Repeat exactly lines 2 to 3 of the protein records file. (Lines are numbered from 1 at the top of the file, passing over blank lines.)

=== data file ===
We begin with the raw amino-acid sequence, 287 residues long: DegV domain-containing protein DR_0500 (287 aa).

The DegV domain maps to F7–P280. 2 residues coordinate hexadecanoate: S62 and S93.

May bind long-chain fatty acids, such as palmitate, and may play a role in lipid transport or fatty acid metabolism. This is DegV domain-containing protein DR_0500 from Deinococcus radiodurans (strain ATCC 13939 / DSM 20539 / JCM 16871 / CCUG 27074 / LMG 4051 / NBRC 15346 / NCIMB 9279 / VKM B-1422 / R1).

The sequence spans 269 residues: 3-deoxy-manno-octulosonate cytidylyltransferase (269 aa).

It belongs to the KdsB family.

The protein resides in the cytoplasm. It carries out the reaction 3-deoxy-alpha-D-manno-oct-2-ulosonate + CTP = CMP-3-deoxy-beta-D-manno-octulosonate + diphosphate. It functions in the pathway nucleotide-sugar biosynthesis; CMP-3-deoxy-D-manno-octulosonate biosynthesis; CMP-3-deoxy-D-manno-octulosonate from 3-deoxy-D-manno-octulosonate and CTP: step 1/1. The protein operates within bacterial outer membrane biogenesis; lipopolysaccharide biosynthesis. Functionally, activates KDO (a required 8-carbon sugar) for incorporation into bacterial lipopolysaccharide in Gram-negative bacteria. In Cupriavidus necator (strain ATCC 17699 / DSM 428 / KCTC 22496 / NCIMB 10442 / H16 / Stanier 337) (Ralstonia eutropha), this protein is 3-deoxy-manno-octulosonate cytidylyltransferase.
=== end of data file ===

The DegV domain maps to F7–P280. 2 residues coordinate hexadecanoate: S62 and S93.

May bind long-chain fatty acids, such as palmitate, and may play a role in lipid transport or fatty acid metabolism. This is DegV domain-containing protein DR_0500 from Deinococcus radiodurans (strain ATCC 13939 / DSM 20539 / JCM 16871 / CCUG 27074 / LMG 4051 / NBRC 15346 / NCIMB 9279 / VKM B-1422 / R1).